Inside CHIME: Task Force Chair’s Tips for Getting Clinicians to Follow Best Cybersecurity Practices
By Theresa Meadows, CHCIO, Senior VP & CIO, Cook Children’s Health Care System
October is National Cyber Security Awareness Month, a campaign supported by the federal government to raise awareness of the importance of cybersecurity across all sectors and provide Internet users with tools and resources to prevent cyber incidents. As the chair of the Health Care Industry Cybersecurity Task Force, which was mandated under the Cybersecurity Act of 2015, I have had the opportunity to discuss strategies for strengthening the healthcare industry’s cybersecurity position with the industry’s top thought leaders.
I am also the senior vice president and CIO of Cook Children’s Health Care System. My fellow CIOs and senior IT executives know that cybersecurity is a 24/7 endeavor that takes no holidays. While we and our healthcare IT teams may be ever-vigilant, our clinicians and other staff may not. National Cyber Security Awareness Month provides an opportunity for us to help them better understand the threats and ways to mitigate those threats.
But how? Here are some tips.
- Build a culture of cybersecurity among your executive and physician leaders. Educate them about the threats, myths and importance of good cyber hygiene. As influential and knowledgeable leaders, they can champion the cause among their peers and staff and get them to buy into safety processes.
- Know the strengths and weaknesses of your cyber infrastructure and practices. Assess risks, including staff noncompliance to safe practices, and determine a plan to address or mitigate those risks.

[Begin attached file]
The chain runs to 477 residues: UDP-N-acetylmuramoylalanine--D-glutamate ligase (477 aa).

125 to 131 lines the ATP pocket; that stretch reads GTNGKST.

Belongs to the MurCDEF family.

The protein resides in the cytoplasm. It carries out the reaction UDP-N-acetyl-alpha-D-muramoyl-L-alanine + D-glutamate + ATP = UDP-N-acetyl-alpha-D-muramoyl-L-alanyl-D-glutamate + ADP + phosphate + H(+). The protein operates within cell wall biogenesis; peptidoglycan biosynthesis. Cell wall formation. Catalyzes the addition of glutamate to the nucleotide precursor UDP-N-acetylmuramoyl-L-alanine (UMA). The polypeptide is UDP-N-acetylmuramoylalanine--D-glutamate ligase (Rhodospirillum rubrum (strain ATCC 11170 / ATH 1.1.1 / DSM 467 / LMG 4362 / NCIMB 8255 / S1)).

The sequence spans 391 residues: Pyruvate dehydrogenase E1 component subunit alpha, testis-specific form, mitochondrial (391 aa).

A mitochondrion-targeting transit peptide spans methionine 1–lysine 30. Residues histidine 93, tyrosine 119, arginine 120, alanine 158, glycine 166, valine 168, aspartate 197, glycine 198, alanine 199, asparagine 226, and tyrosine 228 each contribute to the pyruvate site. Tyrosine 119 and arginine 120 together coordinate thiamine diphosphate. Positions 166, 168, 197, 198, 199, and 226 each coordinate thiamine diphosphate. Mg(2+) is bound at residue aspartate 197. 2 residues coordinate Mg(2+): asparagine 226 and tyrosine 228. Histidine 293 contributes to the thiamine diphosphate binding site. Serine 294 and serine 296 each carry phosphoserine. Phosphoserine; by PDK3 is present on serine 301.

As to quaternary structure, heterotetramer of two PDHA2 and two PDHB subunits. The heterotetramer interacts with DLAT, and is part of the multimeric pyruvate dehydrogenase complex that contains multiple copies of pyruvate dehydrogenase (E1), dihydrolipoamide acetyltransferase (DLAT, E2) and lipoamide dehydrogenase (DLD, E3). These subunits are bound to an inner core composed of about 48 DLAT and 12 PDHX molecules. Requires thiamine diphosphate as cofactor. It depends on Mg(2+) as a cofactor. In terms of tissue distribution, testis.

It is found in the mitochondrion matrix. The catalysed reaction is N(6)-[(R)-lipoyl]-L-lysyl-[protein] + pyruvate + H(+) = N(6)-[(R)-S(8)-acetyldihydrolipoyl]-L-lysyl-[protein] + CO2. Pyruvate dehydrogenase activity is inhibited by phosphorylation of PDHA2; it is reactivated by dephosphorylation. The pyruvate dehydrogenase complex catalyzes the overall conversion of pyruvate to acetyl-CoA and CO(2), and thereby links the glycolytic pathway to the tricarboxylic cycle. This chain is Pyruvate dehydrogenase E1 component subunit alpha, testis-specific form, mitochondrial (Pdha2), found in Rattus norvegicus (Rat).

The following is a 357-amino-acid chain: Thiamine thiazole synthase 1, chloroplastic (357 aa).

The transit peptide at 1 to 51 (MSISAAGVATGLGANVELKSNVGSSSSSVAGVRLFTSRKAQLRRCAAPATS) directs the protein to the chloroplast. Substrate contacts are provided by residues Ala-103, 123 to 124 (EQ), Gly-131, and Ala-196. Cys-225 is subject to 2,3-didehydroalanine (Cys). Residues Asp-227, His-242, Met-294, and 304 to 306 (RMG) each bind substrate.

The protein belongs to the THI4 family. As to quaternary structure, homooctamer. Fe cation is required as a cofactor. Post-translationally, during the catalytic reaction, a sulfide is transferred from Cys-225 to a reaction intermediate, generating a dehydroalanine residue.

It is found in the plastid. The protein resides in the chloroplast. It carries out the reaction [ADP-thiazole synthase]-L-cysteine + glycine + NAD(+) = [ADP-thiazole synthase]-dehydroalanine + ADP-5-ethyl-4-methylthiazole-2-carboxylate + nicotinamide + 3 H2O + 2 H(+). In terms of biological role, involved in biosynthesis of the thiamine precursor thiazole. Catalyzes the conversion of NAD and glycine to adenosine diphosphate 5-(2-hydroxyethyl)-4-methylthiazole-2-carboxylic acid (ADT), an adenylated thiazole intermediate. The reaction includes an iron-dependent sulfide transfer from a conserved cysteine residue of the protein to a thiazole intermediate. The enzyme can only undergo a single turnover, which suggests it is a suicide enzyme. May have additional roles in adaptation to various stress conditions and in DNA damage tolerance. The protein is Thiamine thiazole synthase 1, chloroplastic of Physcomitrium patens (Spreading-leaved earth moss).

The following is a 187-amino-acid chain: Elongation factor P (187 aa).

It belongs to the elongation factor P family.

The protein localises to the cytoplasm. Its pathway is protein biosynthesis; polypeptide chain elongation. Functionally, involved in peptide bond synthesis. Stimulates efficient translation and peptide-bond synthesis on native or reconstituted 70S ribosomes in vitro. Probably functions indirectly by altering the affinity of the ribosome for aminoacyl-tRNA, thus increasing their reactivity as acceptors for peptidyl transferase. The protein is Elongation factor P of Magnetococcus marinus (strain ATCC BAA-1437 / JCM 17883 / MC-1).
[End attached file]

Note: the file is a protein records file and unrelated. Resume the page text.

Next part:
- Establish an ongoing education program for all your employees about cybersecurity and cybersecurity threats, and reinforce good security practices as much as possible.
- Address myths. There are many myths about cybersecurity, for instance, that appropriate security controls decrease productivity. Use your C-suite and physician champions and educational sessions to debunk those myths.
- Emphasize the consequences to patients. Share with physicians that a lack of adequate security puts their patients at risk. For instance, a ransomware attack might block an organization or caregiver from access to a patient’s medical record, which might lead to a medical error or otherwise compromise that patient’s safety. Today most medical devices require network connectivity, and many are connected to patients. Adding a device without appropriate security precautions could open the door to potential harm to the patient if the medical device is impacted in a hack.
- Don’t allow complacence. There is an overall trust in healthcare that a cyber incident could never happen to an individual’s organization. The WannaCry and Petya attacks earlier this year have helped to convince some that the threat is real and universal. In truth, every organization no matter what the size, is at risk, and it is critical to have a plan in place to address that risk.
The Health Care Industry Cybersecurity Task Force released 100 recommendations earlier this year, including one that encouraged healthcare organizations to participate in National Cyber Security Awareness Month events. The full report is available here.
On a related note: If you are in Washington. D.C., on Oct. 4, be sure to join me at CHIME’s briefing, “The Critical State of Healthcare Cybersecurity: Leveraging the Recommendations Made by the Health Care Industry Cybersecurity Task Force.” The noon- 2 p.m. presentation is hosted by CHIME’s public policy team and will include members of CHIME and the Association for Executives in Healthcare Information Security. If you plan to attend, please RSVP here.